L&D and leadership culture got on the company’s executives radar and stayed there
The survey results helped Scout24 identify two focus areas: L&D and leadership culture. Jesko says, “Without the results of the survey, leadership culture and L&D most likely wouldn’t have been included on the agenda of our management board that quickly.”
The survey result created a sense of urgency around driving leadership cultural change. Jesko said that a lot of things they learned were around communication: “How do we communicate with the staff? How do we ask the staff what they want, what they think of? A lot of the communication including video messages by senior leaders, and brown-bag sessions open to all employees were not there before the engagement survey.”
Another area was regular one-on-one feedback between managers and employees. The number of positive answers to this question “Do you have a regular feedback with your direct manager?” were very low. Jesko says, “As a company, we felt that was not acceptable and we needed to change it. We started a whole project around leadership skills, behavior, and culture”. In Germany, where the new Quarterly Dialogue format was first implemented, the favorable score of the feedback question increased by 28 percentage points. “We are definitely heading in the right direction”, Jesko says.
Scout24 channeled the feedback about L&D’s impact on engagement to build a whole initiative around learning and development. They used the Insights reports to uncover important opportunities for learning and development and founded the Scout24Academy to bring all L&D initiatives together. The academy includes a learning and development catalog, which they wove that into the first focus area- leadership culture. Jesko says, “In the next discussion that the employees have with their line managers, they can pick up training from a learning and development catalog.”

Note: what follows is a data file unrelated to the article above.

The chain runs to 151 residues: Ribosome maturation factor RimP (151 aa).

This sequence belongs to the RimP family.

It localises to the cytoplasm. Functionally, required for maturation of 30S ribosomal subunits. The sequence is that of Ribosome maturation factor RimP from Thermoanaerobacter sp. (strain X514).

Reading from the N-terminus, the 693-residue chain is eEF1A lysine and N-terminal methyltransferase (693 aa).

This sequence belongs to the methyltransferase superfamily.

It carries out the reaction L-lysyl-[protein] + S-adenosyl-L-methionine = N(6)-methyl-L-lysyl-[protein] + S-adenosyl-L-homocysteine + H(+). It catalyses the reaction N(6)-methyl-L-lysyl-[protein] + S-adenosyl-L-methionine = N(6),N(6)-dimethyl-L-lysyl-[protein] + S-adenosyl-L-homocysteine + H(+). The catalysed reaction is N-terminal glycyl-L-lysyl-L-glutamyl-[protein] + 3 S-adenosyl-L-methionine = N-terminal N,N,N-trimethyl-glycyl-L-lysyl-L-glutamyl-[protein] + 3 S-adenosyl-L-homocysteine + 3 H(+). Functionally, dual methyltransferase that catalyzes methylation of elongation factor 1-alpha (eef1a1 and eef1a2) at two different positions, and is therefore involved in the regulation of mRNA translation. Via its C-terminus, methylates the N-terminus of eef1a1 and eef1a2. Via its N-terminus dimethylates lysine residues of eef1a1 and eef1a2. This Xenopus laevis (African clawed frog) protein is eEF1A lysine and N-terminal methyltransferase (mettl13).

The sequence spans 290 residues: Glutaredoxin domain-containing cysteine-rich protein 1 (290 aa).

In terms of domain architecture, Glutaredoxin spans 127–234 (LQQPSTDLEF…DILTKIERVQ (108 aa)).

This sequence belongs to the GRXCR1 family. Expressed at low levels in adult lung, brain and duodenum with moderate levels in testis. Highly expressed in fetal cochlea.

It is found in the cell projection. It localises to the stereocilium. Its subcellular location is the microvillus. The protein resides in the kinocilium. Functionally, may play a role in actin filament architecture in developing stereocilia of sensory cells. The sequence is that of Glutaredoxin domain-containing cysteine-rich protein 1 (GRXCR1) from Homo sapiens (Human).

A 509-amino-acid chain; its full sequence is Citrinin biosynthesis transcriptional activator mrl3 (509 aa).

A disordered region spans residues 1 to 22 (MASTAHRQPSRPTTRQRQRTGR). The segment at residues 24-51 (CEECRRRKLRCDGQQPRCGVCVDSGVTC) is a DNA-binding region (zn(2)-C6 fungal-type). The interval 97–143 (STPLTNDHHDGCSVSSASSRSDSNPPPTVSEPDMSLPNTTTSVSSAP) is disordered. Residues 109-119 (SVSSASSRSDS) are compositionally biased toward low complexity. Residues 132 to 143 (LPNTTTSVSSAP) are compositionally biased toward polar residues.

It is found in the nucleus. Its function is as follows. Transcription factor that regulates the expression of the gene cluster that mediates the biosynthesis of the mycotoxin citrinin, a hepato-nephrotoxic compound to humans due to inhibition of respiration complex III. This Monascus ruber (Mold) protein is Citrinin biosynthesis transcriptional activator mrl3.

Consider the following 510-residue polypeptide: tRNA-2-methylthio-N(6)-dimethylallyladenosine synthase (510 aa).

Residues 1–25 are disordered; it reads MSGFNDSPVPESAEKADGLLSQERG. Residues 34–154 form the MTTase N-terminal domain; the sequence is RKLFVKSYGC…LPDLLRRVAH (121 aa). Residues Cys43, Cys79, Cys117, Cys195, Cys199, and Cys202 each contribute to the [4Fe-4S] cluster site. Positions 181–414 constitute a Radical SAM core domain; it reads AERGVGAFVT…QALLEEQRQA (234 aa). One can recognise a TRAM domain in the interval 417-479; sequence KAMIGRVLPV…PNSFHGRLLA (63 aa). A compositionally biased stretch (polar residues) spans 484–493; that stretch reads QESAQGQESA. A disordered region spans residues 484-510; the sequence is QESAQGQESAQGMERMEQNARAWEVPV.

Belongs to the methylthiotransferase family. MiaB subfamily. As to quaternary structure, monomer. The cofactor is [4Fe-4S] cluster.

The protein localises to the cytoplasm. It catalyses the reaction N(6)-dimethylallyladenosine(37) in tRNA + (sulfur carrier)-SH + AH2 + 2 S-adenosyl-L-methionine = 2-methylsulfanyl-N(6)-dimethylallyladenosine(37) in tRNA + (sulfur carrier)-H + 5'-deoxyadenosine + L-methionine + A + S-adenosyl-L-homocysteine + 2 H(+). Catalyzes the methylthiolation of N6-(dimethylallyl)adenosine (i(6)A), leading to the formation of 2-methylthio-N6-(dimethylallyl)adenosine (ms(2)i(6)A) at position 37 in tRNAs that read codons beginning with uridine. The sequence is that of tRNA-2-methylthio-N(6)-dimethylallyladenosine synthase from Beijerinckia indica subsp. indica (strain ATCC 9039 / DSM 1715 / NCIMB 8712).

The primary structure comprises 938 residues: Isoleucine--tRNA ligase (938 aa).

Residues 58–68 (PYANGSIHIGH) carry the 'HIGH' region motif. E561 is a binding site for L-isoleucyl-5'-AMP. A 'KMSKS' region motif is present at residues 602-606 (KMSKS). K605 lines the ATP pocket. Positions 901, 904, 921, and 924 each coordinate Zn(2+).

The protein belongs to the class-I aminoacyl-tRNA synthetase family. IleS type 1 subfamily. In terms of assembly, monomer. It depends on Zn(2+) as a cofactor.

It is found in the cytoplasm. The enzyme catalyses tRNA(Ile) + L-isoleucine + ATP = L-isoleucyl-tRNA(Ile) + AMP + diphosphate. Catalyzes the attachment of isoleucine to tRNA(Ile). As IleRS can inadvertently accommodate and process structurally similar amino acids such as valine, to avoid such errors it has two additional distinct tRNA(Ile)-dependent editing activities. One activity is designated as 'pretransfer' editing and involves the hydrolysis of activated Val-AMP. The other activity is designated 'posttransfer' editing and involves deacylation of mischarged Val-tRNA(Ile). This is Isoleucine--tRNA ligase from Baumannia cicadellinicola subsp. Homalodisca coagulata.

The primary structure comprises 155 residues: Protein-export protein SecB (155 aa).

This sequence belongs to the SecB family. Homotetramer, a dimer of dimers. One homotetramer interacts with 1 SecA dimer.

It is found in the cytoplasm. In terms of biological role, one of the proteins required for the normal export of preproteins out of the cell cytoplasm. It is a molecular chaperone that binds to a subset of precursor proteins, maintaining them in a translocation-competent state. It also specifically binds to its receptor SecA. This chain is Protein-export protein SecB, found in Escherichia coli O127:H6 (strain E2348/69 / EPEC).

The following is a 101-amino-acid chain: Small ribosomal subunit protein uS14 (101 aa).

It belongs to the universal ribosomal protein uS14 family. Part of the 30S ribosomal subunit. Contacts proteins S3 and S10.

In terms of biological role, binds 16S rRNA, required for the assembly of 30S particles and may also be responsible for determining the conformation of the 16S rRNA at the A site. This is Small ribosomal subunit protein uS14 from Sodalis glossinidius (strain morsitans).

As a company- Scout24 learned together that company culture is the responsibility of everyone, not just HR
The prep work with the managers helped them see the benefits of taking ownership of the survey results. Jesko says, “We got 100 percent of the reports opened and viewed by your managers. The managers didn’t say, ‘Hey, it’s not my survey’!’They were involved. They said, ‘Okay, this is the same team who shared positive feedback about other areas, and we need to hear them out when they communicate areas of improvement’. Our first employee feedback survey with Culture Amp helped us rally everyone- managers and employees- around working together to build a better company culture.”
The next 6-12 months focus areas
For Scout24 and the People Team, the focus in the next couple of months is to bring all those courses, classes, and learning activities to life. The other area of focus is on leadership culture. Jesko says, “Right after last year’s survey, we started a whole leadership initiative to bring basic and fundamental leadership skills to everyone, not only to the ones that need it the most but really to everyone.”